The California Fitness closure highlights the need for better consumer protection and business practices ("California Fitness shuts remaining outlets"; yesterday).
The failure of the gym chain and other health and spa-related businesses shows how customers are not being protected.
I call for a ban on package payments of more than three months or $500.
Packages that cost more than $500 should be insured in the form of a health club surety bond. The insurers would also be in a position to question the financial fitness of the business.
Mr Seah Seng Choon, executive director of the Consumers Association of Singapore, advised consumers to ask the gym about the lease of the outlet they intend to use before signing a package ("California Fitness shuts Raffles Place outlet"; Sunday). But this is not something front-line salesmen are in a position to know or, even if they did, to honestly disclose.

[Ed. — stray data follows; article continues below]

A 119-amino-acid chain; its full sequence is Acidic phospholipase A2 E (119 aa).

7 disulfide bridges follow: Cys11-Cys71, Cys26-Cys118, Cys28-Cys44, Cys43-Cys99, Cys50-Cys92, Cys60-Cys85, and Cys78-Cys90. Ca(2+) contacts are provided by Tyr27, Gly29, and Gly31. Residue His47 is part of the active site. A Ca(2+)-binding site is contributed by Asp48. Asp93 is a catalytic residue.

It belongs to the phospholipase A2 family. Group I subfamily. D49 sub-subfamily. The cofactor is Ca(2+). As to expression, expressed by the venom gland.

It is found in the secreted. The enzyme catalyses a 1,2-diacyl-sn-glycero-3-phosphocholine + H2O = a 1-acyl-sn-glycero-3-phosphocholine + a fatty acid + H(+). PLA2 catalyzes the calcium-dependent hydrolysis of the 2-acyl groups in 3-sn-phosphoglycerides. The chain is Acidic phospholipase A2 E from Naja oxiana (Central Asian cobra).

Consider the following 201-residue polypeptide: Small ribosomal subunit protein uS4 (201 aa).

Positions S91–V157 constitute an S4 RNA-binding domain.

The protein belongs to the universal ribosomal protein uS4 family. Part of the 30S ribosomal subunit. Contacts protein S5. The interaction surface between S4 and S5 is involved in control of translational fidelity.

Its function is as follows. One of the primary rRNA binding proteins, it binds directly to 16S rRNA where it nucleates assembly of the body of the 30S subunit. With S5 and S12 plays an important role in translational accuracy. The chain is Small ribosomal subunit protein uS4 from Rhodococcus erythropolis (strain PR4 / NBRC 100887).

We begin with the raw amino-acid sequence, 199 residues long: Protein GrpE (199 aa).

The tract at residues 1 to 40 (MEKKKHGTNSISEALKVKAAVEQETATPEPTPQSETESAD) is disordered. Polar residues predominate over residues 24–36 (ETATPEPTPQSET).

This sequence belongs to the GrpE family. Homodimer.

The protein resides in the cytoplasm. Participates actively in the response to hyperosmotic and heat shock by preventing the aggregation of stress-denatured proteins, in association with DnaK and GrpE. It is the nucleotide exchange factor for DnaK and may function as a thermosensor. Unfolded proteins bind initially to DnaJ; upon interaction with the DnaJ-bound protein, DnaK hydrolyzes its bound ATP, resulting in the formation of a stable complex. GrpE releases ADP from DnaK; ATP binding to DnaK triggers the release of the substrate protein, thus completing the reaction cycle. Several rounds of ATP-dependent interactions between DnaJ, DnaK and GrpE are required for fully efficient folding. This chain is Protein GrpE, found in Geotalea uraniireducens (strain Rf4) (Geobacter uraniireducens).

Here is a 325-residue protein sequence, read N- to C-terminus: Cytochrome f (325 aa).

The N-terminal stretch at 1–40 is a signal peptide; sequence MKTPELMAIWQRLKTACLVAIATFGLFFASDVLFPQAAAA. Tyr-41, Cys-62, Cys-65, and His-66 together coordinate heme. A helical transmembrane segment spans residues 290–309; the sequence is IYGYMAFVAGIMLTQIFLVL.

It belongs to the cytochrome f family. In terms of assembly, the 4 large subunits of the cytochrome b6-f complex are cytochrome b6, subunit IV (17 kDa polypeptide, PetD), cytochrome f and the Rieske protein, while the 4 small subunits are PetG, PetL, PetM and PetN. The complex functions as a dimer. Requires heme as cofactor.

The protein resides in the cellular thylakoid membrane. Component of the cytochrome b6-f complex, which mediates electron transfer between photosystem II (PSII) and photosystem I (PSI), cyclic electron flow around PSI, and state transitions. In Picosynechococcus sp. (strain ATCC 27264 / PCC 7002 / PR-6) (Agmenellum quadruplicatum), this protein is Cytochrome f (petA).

I also call for a ban on tie-in packages involving banks, where the full payment is made to the company and the debt transferred to the bank.
A Facebook group of victims that has been set up is replete with examples of customers who signed up or renewed with California Fitness just last week and must now continue paying the bank.
Such bank packages lead to salesmen sometimes fraudulently and exclusively promoting such payment methods, withholding information on the consequences as well as about other payment modes.
Christopher Low Kin Siong